Author: suituapui

Ancient relic but very young at heart. Enjoys food and cooking...and travelling and being with friends.

10 thoughts on “Remembering…”

  1. Such a happy gathering with good food that this is a heart warming read. May all of you have more gatherings like this.

    Thank you. We certainly look forward to more happy get-togethers like this. One of them did come on a day trip to pay her last respect when my mum passed away, and prior to that, they were here two years ago. With everyone having his or her own commitments, it is truly a case of so near yet so far.

  2. I love this kind of gathering, especially nowadays like what you mention, everyone has his or her own commitments…

    Yes, and everybody is everywhere, not at one place so we do not get to meet very often.

  3. I have never eaten wild boar meat before but always heard that its meat are smelly and tough. Fresh giant prawns masak kunyit and Jakar sio bee looks really good. Glad everyone enjoy to the max.

    Good! Good! Your ignorance is my bliss – obviously those who told you did not know much about wild boar meat. We grew up eating it so we know. Great that everyone thinks it is not nice, smelly and tough so people will not rush out and buy and the price will not shoot up.

    I was very surprised when I served it at a dinner party at my house and the doctors, my wife’s colleagues at the hospital, feasted on it – said very good, feed on fruits, no/low cholesterol. I wouldn’t know how true that is. I served the stewed version – can’t cook it that way now as soy sauce is not gluten free.

  4. Nice home-cooked meal prepared by ‘chef’. I’d be pleased too if my guests enjoyed my cooking.

    Wild boar meat. I still have a chunk that my in-laws brought in few months ago. Usually stir-fried with ginger and lemongrass and soy sauce. Never cook in soup like yours. Maybe can try it out since I have the meat in the freezer.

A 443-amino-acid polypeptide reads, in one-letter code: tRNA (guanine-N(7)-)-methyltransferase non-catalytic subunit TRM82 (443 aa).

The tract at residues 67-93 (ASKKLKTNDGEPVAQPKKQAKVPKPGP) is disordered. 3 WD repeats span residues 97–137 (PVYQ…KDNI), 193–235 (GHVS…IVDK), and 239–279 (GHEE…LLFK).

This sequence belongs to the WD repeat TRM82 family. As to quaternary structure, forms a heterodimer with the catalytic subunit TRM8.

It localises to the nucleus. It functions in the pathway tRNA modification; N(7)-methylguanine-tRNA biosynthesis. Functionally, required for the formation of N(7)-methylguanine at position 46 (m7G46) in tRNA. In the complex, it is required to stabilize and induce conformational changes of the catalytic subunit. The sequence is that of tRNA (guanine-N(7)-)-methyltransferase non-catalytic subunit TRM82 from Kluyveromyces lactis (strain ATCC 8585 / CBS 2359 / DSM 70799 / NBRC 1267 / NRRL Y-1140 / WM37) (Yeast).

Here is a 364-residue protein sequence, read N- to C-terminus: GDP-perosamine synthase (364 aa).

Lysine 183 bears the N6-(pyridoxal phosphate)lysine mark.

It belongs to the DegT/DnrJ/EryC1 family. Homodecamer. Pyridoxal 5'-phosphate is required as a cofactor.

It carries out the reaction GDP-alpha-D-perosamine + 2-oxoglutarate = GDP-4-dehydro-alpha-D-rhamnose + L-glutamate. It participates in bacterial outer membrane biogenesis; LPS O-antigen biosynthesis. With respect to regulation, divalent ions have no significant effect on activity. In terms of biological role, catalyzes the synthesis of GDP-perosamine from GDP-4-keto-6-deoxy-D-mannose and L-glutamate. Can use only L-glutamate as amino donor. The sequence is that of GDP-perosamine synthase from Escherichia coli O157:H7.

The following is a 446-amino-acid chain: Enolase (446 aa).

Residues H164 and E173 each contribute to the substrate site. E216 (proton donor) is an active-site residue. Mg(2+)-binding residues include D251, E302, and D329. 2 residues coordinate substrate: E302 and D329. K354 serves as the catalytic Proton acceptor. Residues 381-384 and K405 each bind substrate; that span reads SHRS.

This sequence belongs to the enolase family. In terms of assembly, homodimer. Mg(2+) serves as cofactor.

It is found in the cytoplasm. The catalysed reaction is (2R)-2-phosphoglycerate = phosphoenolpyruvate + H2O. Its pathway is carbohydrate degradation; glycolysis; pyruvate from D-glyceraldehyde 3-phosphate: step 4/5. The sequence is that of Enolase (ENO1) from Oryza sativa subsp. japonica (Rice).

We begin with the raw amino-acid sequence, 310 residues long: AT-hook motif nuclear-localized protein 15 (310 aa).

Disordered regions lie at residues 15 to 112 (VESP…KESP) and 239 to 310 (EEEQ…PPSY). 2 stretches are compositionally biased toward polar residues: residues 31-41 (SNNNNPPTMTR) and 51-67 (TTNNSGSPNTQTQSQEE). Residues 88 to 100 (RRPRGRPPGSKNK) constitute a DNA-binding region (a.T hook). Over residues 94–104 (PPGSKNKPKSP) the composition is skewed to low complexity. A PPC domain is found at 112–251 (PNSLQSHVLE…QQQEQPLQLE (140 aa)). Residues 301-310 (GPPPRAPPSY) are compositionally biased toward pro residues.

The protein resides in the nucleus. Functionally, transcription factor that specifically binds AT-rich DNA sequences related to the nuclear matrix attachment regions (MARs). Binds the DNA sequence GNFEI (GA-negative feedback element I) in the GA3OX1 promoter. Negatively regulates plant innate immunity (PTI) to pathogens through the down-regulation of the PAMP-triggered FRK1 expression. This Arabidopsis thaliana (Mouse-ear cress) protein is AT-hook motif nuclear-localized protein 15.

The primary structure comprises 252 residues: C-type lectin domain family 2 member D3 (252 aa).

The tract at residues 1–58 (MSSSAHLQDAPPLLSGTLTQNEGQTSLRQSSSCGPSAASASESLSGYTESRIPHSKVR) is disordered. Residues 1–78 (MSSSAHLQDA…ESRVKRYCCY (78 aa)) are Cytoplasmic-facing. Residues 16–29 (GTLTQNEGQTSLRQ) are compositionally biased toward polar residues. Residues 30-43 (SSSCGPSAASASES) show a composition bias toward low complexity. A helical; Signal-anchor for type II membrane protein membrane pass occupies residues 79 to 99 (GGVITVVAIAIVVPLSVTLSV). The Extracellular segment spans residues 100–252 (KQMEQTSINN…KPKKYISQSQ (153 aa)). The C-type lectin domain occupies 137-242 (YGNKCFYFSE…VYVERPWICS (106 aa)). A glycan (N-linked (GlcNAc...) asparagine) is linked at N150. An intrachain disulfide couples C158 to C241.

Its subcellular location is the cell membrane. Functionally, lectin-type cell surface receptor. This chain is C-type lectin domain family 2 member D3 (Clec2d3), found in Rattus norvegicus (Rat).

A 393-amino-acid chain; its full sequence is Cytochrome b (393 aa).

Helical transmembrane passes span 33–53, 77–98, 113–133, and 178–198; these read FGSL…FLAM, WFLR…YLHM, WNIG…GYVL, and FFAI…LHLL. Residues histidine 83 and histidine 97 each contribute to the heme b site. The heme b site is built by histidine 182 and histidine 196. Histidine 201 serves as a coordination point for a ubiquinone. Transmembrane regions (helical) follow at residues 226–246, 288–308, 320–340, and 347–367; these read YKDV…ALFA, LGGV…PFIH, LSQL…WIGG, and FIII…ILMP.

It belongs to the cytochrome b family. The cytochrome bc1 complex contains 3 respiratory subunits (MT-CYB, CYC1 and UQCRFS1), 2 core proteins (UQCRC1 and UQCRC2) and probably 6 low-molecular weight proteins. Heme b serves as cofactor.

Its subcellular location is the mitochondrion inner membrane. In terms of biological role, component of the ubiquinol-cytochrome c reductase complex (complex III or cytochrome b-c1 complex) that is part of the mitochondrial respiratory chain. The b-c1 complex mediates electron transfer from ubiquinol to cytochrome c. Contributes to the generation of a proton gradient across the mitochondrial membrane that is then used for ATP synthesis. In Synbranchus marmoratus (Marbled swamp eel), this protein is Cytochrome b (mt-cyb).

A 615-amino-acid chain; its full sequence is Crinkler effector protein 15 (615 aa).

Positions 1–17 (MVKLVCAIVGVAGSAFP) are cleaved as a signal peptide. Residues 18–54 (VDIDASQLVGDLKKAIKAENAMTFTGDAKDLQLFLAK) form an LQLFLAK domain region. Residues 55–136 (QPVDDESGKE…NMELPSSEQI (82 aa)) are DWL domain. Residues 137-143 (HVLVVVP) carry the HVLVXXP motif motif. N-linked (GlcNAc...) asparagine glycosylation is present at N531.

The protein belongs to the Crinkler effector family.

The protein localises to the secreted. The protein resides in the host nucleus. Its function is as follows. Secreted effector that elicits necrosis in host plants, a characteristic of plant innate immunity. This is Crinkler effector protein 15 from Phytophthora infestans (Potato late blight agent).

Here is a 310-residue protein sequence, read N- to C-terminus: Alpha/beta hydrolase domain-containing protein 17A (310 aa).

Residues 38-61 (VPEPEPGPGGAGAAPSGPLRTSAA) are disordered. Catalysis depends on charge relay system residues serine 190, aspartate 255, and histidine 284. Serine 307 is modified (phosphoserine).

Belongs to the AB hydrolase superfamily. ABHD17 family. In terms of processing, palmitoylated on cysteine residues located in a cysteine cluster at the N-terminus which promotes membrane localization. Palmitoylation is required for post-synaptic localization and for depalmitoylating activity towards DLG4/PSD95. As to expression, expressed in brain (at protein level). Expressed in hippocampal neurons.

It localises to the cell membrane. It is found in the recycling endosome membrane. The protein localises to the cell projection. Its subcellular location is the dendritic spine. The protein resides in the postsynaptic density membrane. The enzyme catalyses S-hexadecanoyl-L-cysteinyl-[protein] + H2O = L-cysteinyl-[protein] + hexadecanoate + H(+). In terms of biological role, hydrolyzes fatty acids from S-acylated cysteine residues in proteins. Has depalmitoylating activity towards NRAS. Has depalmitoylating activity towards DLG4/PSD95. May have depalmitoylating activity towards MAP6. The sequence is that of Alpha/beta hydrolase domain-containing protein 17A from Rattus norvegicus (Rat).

Usually that is how they cook the meat at the restaurants and they absolutely destroyed it. With all the serai, lengkuas, ginger, chili and everything…the fragrances of these would drown out whatever taste the meat would have. It could be beef, lamb, venison…one would never be able to tell.

    Of course if the meat is no good – too young or whatever, that is a good way to cook it, no smell left…at all. But if from Kapit, more often than not, it is very good and Kapit people have their regular suppliers – they will only sell to them if the meat is good so I guess yours would be good if cooked as soup like mine. You can tell when the cooking is in progress – the lovely smell would fill the whole house.

  5. Fish looks great, i always love my fish steamed instead of fried

    These wrapped in kunyit leaves and grilled/baked are extra nice plus this fish is a fatty fish, very lemak and the flesh is so smooth and silky. Absolutely out of this world but not easy to get now, becoming extinct, I think.

  6. I haven’t had wild boar since the early fifties, when, I was told, my grandfather shot one.

    I wonder if he went hunting on the island or in one of the many islands all around Singapore…or in Malaya. When we went to Lake Toba in the mid-80’s, we saw so many strutting along on the roads in between Medan and the lake area like domestic animals – I guess they were very safe, nobody would kill them to eat, non-halal.

  7. I believe I had wild boar meat before when I was a child. I can’t remember how it tastes, I suppose it is like pork? I like such family gatherings. Those dishes you cooked look very appetizing. That’s quite a lot of work.

    Noooo!!!! Definitely nothing like pork! If you want a comparison, I would say it is more like beef – colour, texture…but fragrance and taste are different. Beef needs ginger, Bombay onions, daun sup…in the soup, not wild boar – so good you can have it on its own.

    No, that is the beauty of ethnic Melanau cooking – no overdose of ingredients, so very very simple to prepare and cook. I most certainly would not call it work – I hardly felt a thing!